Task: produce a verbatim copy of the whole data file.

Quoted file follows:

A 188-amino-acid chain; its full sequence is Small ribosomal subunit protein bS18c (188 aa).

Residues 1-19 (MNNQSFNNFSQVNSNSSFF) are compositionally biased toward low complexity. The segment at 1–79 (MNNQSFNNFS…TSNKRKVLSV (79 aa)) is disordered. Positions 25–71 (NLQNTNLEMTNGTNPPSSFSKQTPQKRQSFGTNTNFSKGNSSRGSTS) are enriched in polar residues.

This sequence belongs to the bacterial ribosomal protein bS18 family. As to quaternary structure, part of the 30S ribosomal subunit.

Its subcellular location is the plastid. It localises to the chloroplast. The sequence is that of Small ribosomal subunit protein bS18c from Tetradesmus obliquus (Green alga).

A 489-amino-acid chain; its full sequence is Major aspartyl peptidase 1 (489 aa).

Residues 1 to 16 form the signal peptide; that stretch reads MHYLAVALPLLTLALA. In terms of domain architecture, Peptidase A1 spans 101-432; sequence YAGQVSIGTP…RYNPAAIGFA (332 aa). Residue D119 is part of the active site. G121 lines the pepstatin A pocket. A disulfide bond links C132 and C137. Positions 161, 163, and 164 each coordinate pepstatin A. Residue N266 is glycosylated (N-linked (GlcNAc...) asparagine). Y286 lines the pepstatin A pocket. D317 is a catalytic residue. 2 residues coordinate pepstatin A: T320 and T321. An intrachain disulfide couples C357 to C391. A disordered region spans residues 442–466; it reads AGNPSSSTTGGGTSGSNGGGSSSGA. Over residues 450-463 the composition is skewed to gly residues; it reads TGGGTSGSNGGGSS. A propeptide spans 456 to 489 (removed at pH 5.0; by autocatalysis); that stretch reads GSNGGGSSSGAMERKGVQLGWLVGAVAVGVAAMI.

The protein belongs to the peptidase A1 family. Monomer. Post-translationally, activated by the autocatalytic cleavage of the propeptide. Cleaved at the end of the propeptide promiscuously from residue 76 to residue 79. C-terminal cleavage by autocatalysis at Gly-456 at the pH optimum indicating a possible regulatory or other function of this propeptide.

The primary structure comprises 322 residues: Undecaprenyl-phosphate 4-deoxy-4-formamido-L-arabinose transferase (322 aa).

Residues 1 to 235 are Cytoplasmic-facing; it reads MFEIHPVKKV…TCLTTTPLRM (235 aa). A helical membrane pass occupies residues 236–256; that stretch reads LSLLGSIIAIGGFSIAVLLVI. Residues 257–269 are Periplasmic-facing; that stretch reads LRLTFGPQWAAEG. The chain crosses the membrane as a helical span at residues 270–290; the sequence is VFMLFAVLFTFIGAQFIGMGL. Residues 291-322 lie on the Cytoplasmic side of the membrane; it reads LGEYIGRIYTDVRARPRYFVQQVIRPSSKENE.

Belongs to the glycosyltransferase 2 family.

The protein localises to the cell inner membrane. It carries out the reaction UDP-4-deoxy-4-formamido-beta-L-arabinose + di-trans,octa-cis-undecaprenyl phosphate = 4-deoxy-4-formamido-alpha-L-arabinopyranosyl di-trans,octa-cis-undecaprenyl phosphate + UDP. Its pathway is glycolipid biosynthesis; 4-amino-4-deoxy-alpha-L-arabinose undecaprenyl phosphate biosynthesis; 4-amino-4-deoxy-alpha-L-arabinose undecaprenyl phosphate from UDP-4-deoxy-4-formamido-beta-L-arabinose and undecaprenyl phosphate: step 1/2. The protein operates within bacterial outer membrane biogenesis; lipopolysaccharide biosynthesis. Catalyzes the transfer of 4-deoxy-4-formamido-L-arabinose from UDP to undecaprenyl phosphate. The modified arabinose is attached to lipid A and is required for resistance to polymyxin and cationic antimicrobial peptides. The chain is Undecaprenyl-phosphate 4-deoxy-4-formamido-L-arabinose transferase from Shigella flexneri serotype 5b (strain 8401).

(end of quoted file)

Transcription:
A 188-amino-acid chain; its full sequence is Small ribosomal subunit protein bS18c (188 aa).

Residues 1-19 (MNNQSFNNFSQVNSNSSFF) are compositionally biased toward low complexity. The segment at 1–79 (MNNQSFNNFS…TSNKRKVLSV (79 aa)) is disordered. Positions 25–71 (NLQNTNLEMTNGTNPPSSFSKQTPQKRQSFGTNTNFSKGNSSRGSTS) are enriched in polar residues.

This sequence belongs to the bacterial ribosomal protein bS18 family. As to quaternary structure, part of the 30S ribosomal subunit.

Its subcellular location is the plastid. It localises to the chloroplast. The sequence is that of Small ribosomal subunit protein bS18c from Tetradesmus obliquus (Green alga).

A 489-amino-acid chain; its full sequence is Major aspartyl peptidase 1 (489 aa).

Residues 1 to 16 form the signal peptide; that stretch reads MHYLAVALPLLTLALA. In terms of domain architecture, Peptidase A1 spans 101-432; sequence YAGQVSIGTP…RYNPAAIGFA (332 aa). Residue D119 is part of the active site. G121 lines the pepstatin A pocket. A disulfide bond links C132 and C137. Positions 161, 163, and 164 each coordinate pepstatin A. Residue N266 is glycosylated (N-linked (GlcNAc...) asparagine). Y286 lines the pepstatin A pocket. D317 is a catalytic residue. 2 residues coordinate pepstatin A: T320 and T321. An intrachain disulfide couples C357 to C391. A disordered region spans residues 442–466; it reads AGNPSSSTTGGGTSGSNGGGSSSGA. Over residues 450-463 the composition is skewed to gly residues; it reads TGGGTSGSNGGGSS. A propeptide spans 456 to 489 (removed at pH 5.0; by autocatalysis); that stretch reads GSNGGGSSSGAMERKGVQLGWLVGAVAVGVAAMI.

The protein belongs to the peptidase A1 family. Monomer. Post-translationally, activated by the autocatalytic cleavage of the propeptide. Cleaved at the end of the propeptide promiscuously from residue 76 to residue 79. C-terminal cleavage by autocatalysis at Gly-456 at the pH optimum indicating a possible regulatory or other function of this propeptide.

The primary structure comprises 322 residues: Undecaprenyl-phosphate 4-deoxy-4-formamido-L-arabinose transferase (322 aa).

Residues 1 to 235 are Cytoplasmic-facing; it reads MFEIHPVKKV…TCLTTTPLRM (235 aa). A helical membrane pass occupies residues 236–256; that stretch reads LSLLGSIIAIGGFSIAVLLVI. Residues 257–269 are Periplasmic-facing; that stretch reads LRLTFGPQWAAEG. The chain crosses the membrane as a helical span at residues 270–290; the sequence is VFMLFAVLFTFIGAQFIGMGL. Residues 291-322 lie on the Cytoplasmic side of the membrane; it reads LGEYIGRIYTDVRARPRYFVQQVIRPSSKENE.

Belongs to the glycosyltransferase 2 family.

The protein localises to the cell inner membrane. It carries out the reaction UDP-4-deoxy-4-formamido-beta-L-arabinose + di-trans,octa-cis-undecaprenyl phosphate = 4-deoxy-4-formamido-alpha-L-arabinopyranosyl di-trans,octa-cis-undecaprenyl phosphate + UDP. Its pathway is glycolipid biosynthesis; 4-amino-4-deoxy-alpha-L-arabinose undecaprenyl phosphate biosynthesis; 4-amino-4-deoxy-alpha-L-arabinose undecaprenyl phosphate from UDP-4-deoxy-4-formamido-beta-L-arabinose and undecaprenyl phosphate: step 1/2. The protein operates within bacterial outer membrane biogenesis; lipopolysaccharide biosynthesis. Catalyzes the transfer of 4-deoxy-4-formamido-L-arabinose from UDP to undecaprenyl phosphate. The modified arabinose is attached to lipid A and is required for resistance to polymyxin and cationic antimicrobial peptides. The chain is Undecaprenyl-phosphate 4-deoxy-4-formamido-L-arabinose transferase from Shigella flexneri serotype 5b (strain 8401).